Amateur Christiaan Maas was unhappy with his round despite maintaining his lead after round two of the Altron Big Easy Tour tournament where he signed for three-under 69 to total 10-under to lead by three at Blue Valley Golf Estate on Wednesday. “Terrible!,” Maas said to sum up an eventful second round. “It was really bad; I didn’t hit anything close. My iron play was off today. I was pulling a lot of shots to the left; I was scared that if I don’t pull them then I would overcompensate and then push them a bit and that’s where most of the trouble was. “And then I hit it left, which left me with a couple of difficult chip-ins and putts. But I’ll go and work on this now and hopefully, tomorrow, it will all be a little better. I am happy with where I am right now and I have been in a couple of situations similar to this (where he is leading ahead of the final round). Tomorrow will be good fun and I’m looking forward to it.” He teed off from the 10th and made back-to-back pars before an early bogey crept onto his scorecard. He shrugged that bogey off and made a birdie on the par-five 13th, his fourth hole of the day. That joy, too, was short-lived because, after the par on 14, another drop followed. Once again, Maas was able to bounce back with a birdie on 16 and then another on 18, his ninth. That last birdie settled him for a bit as he cruised around collecting pars on his 10th and 11th holes when birdies were hard to come by. He made gains on 12, birdieing the par-five third hole of the course before dropping again. The par-five fifth hole presented the GolfRSA Elite Squad member with another opportunity to salvage what he described as a terrible round. An eagle there brought back the spring in his step and the birdie he made one hole later also brought much joy for one of the country’s leading amateurs. Once again, however, Maas dropped a shot but by now he’d done enough to seal a round of 69. Second on the leaderboard is the left-handed Ricky Hendler who has been enjoying good form since the start of the year. He also shot a 69 to get to seven-under for the week and trail by just three shots ahead of the final round. The best score on moving day was Luan Boshoff’s unblemished 67 which catapulted him to a share of third with James Mack at five-under for the tournament while Nicholaus Frade and Cameron Moralee tie fifth on three-under-par. The Big Easy Tour was founded in 2011 with support from Ernie Els and counts current international star Christiaan Bezuidenhout among its former Order of Merit winners.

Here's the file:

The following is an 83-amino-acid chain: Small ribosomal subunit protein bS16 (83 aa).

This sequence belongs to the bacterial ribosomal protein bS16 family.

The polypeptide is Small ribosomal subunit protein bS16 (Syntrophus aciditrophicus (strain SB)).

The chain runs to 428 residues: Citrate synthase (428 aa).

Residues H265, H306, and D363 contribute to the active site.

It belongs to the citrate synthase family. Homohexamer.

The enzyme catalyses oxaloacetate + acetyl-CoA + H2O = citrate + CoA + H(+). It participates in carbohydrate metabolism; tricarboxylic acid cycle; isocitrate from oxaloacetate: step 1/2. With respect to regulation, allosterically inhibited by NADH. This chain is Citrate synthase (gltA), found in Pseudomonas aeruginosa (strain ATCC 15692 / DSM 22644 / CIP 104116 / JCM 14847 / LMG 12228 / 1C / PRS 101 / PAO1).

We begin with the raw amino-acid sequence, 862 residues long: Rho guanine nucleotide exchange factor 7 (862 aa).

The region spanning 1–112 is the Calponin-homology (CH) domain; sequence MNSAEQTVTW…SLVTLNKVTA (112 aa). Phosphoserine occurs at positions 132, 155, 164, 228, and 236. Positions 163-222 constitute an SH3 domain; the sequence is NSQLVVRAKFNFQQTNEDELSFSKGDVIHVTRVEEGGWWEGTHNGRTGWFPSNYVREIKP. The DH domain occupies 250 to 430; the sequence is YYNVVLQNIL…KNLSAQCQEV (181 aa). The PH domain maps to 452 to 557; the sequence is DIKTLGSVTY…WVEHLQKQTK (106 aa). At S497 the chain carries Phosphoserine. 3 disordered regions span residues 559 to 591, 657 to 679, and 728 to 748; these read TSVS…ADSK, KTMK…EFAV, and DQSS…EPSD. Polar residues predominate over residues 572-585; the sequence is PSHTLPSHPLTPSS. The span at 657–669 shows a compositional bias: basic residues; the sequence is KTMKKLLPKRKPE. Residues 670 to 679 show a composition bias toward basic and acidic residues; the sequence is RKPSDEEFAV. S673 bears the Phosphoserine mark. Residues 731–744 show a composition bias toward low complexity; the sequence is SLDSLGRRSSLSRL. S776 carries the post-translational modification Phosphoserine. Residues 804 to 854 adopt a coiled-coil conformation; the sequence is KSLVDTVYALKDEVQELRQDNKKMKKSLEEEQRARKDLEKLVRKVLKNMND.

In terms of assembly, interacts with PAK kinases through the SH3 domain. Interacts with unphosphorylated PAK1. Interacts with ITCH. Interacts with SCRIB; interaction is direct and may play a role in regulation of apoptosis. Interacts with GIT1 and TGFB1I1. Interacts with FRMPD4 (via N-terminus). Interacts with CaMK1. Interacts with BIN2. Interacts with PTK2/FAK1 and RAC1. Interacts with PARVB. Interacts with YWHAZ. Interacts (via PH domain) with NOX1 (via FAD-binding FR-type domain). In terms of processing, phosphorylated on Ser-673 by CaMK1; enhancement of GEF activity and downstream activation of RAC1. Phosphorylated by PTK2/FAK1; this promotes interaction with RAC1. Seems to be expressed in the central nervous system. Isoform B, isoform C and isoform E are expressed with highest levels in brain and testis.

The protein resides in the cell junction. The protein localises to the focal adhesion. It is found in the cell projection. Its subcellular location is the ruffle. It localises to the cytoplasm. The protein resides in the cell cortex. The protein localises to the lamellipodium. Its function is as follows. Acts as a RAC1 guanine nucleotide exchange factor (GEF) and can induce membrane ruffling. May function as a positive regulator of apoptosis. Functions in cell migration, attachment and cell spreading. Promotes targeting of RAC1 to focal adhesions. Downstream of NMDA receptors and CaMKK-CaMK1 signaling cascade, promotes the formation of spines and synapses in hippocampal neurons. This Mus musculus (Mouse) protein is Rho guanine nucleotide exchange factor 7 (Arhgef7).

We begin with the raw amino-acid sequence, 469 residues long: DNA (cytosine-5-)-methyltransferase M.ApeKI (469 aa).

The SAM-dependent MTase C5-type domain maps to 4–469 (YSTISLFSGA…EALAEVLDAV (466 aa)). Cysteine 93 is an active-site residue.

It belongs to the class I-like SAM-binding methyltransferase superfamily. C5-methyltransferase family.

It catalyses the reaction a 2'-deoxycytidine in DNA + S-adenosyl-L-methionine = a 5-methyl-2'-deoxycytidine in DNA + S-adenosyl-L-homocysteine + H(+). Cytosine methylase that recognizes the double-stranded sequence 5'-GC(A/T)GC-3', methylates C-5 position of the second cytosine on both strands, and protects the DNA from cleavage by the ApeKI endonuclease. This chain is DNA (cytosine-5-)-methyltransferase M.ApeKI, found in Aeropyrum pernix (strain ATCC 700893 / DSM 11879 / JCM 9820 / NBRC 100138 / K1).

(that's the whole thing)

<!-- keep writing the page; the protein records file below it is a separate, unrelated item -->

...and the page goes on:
Maas dazzles to a three-shot lead in Altron Big Easy Tour at Blue Valley

Christiaan Maas carded an impressive round of seven-under-par 65 on day one of the Altron Big Easy Tour tournament held at Blue Vally Golf Estate to take a three-shot lead on Tuesday. He opened his round with pars on the first two holes before birdieing the third. A par on the fourth hole preceded a smooth run of three birdies from the fifth through to the eighth. Another birdie got onto his card on the ninth as he turned in 31 and bogey-free. “I started off a bit slow,” Maas said after his round. “I started off with pars on the first and second; a two-putt birdie and then another par. Then, I made three birdies on the row. So, the front nine was good but the back nine was terrible. “It was terrible and really sloppy. I hit it to about four feet on 10 and missed the putt, then I got it close on 11 and made a birdie and two-putted on 12. On 13, I hit a good driver; got the bunker on the left and then hit it close to the flag but three-putted. It was not good on the back nine.” He may have felt that he played poorly on the homeward stretch, but the scorecard suggested a measured and disciplined outing by the GolfRSA Elite Squad member. After his birdie on the ninth, Maas made par on 10 and birdied the par-four 11th before making a par on the 12th. His only bogey of the day came on the par-five 13th while closing off with two birdies and a par to seal a round of 65. Chasing hard and just three shots off the pace is the trio of Bradley Diggeden, Ricky Hendler and James Mack who all shot 68s on Tuesday. Tying the fifth spot are eSwatini’s James Pennington and veteran Ryan Tipping on three-under-par. Leading amateur Christiaan Burke is in an eight-way share of the seventh position thanks to an opening round of two-under 70. The Big Easy Tour was founded in 2011 with support from Ernie Els and counts current international star Christiaan Bezuidenhout among its former Order of Merit winners.